That said, there are times to follow the rules (in class) and times to stretch a little. Clients sometimes provide instruction that should be pushed back on, for whatever reason. If a client ever instructed me to put something I knew to be false or misleading in a news release, you had better bet I would push back on that.
The bottom line is that both students and clients are paying for expertise. The difference between the two is defined by the relationship--with students, it is largely instructive, and with clients it is largely collaborative.And I too, would love to hear the story about how you got the gig!
@jenzings I completely agree that there are times to "obey" and "disobey." And yes, if I was asked to do something unethical, or lie, I absolutely would not... in fact, I have been in very uncomfortable situations because I have refused to do those things!
It's more the listening/not listening to requested structures and formats that I think a lot of people rail against, which they really shouldn't. Our society encourages creativity and individuality, and that's a good thing; but it doesn't mean we have to be creative and individualistic at EVERY turn!
Apparently I am going to have to write a post to satisfy you ... and @rachaelseda ... and @karelyneve... ;)
@shonali I'm sure @rachaelseda is just as curious as I am. I've been wondering ever since I read it was as good as the story of how you met your husband!
I do want to hear the story of how you got the gig one day. I actually can't believe I've never asked! :)
This is great @Shonali because it goes both ways. Sometimes a client agrees to their art and then doesn't follow through. It makes it harder to achieve goals. From the contractor/consultant side it is very important to remember clients have their own processes and procedures for their business. Unless solutions can't be achieved within the existing framework, use that framework. Like saying you really should give up PCs for MACs when there is no reason to switch other than you liking MACs as a simplified example. When there is no recourse then you can only propose a change. Say content or ideas takes months to get through Legal and by the time it does it is too late. You can't force a change but you must advise one.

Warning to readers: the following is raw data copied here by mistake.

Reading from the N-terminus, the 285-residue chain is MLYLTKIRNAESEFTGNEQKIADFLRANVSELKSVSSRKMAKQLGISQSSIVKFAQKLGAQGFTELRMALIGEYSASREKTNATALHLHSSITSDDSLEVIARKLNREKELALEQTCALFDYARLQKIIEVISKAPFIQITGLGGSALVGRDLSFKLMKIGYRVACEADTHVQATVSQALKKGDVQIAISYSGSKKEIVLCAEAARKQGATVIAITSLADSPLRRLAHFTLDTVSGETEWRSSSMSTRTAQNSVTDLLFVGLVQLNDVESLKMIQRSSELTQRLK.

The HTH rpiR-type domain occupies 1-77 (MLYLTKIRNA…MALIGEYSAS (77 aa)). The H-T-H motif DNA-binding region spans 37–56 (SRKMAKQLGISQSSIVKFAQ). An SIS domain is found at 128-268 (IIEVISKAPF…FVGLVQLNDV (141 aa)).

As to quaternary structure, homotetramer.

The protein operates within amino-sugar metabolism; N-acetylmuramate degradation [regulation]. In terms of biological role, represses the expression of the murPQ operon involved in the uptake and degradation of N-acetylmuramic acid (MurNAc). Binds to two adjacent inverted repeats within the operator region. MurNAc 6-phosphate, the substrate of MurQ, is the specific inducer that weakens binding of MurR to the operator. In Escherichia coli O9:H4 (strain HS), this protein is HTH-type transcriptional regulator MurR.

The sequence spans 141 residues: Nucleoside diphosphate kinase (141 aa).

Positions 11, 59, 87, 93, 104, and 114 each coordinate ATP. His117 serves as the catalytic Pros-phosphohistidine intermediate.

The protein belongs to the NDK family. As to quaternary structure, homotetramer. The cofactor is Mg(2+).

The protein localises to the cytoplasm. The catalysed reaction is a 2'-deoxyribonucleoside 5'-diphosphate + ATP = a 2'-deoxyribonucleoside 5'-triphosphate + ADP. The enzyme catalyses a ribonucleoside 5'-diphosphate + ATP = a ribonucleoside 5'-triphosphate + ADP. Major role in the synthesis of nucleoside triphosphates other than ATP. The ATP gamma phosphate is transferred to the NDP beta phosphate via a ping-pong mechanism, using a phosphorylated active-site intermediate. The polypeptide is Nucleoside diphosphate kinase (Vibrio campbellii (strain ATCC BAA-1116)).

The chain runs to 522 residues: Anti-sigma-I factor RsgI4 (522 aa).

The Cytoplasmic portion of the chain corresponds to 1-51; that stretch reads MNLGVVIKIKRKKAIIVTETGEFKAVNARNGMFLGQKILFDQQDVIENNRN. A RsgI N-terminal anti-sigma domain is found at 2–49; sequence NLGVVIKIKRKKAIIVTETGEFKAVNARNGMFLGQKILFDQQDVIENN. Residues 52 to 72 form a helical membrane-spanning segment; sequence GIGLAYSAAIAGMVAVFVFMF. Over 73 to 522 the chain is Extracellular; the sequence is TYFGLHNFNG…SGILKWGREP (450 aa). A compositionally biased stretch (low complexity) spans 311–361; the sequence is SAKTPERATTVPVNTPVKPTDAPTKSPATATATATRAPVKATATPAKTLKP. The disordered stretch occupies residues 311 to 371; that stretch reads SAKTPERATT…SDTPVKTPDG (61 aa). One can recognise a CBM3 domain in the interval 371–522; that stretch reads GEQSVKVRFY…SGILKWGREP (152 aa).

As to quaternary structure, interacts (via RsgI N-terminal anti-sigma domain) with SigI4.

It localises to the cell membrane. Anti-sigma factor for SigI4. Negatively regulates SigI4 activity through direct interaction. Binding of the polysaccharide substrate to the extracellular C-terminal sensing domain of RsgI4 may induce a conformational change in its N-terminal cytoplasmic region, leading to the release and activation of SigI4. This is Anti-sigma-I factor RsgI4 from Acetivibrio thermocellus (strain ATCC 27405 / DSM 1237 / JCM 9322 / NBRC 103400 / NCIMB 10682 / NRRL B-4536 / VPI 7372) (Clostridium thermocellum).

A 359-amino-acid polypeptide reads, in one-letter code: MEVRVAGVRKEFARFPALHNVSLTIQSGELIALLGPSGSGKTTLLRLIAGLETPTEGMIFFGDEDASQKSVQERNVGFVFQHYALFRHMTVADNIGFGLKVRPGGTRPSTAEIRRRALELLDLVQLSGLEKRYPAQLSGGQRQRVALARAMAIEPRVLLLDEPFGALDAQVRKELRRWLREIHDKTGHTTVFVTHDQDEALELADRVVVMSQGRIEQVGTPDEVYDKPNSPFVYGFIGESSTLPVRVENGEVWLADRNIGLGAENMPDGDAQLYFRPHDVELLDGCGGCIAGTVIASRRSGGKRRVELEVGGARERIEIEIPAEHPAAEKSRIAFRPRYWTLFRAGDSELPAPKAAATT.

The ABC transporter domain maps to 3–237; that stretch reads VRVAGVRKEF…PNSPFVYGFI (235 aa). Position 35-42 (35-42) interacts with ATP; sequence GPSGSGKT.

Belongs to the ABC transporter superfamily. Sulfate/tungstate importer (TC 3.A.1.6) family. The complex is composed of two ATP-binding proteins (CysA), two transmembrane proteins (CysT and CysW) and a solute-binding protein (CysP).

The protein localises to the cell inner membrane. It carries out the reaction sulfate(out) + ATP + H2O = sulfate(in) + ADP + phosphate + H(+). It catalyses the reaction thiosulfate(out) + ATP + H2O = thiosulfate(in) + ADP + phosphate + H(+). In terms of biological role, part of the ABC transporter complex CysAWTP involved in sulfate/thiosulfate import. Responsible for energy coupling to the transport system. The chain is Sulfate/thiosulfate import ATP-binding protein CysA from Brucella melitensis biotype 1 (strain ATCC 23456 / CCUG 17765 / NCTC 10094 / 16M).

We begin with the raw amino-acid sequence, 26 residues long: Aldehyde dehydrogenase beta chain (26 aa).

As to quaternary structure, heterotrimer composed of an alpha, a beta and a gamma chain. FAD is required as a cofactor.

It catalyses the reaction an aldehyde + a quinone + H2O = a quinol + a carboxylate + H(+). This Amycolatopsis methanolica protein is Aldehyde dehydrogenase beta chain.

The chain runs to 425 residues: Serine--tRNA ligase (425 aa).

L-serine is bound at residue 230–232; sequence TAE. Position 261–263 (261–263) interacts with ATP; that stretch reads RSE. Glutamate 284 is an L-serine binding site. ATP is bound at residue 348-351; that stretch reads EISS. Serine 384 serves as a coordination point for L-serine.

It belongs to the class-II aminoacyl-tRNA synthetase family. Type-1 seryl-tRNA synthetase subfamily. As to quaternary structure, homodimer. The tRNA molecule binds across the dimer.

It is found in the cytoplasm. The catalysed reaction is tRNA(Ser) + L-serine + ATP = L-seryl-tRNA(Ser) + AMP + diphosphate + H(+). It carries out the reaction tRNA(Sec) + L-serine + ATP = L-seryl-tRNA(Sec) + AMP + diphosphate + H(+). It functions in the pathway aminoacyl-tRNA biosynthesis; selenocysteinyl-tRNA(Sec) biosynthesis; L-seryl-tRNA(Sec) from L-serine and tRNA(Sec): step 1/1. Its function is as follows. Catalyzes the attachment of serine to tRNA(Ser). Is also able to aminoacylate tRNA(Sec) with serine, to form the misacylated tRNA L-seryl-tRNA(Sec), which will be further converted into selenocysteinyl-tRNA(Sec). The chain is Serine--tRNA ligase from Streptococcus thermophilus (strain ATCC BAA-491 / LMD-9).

@HowieG It absolutely goes both ways, and that's why it's important to have an agreed-upon scope of work, so that you know if/when it's time to renegotiate.
Ha. Love it. I teach at George Mason (Undergrad Marketing) and have the same issue. I'm pretty clear about directions, grading, etc... I've moved to mostly 100% online assessment in the last year. This eliminates all "I forgot" etc.. excuses. They know that assignments are due every week BEFORE class and that quizzes are AFTER class. All 100% online.
This means that they either do the work, or they don't. There is no middle ground.
Of course there is the modern version of "the computer crashed, the internet went out" and I do listen to that.
But. I build into my assessment 6 tests of which 1 can be dropped (the lowest) score. That means that everyone can decide to either a) not do a test or b) have their system crash.
Everything is online and everything is transparent.
Don't read the syllabus ? Don't ask me for special favors !
@ShaunDakin My class is 100% online too, and I really enjoy it. We do Adobe Connect class meetings via video, so at least I know some faces in addition to names, which is nice. I like your "don't - don't" qualifier!
I needed this this morning, @Shonali, as I have managed to slog through the monsoon (hey, it's not snow, so there's an upside!) to open my email here at Curry and read a paper from an (undergrad) COM Scholars student that is, at best, unreadable. Four simple questions to answer...total miss.
Following directions is one key step toward forming a cooperative relationship in my mind. If you listen to me and heed my suggestions/directions/instructions...and vice versa...there is a very good chance that we will ultimately form a very cooperative relationship and do some very cool things.
But this requires (a) an open mind...I'm pretty good at what I do and am willing to learn how to do it even better, and (b) a willingness to be argued against and to take that response not as a criticism but as a learning moment.
My own PR students/mentees have learned that our relationship is based on two-way, "symmetric" communication (thank you, Jim Grunig!), and, if we all play by the same rules, we all succeed in one way or another.
Thanks for putting so eloquently in words what I feel in my heart and sense in every bone of my professional being!
@KirkHazlett You are a trooper, Kirk! Yes, exactly - it is so critical to building good relationships... not just for the sake of the work at hand but, frankly, for long-term benefit from a business point of view. I mean, if someone is brilliant at what they do, yet working with them is really difficult, why would anyone want to work with them again?
I don't know if it's because I'm growing older, but I see this disconnect quite a bit. Not just with my students, but with quite a few of the people I encounter as well. Sometimes it is in the blogging context, sometimes work. And this is absolutely not a scientific statement, since I have no data to back it up, but more and more I'm seeing it from Gen Y-ers. Working with them is a completely different cup of tea!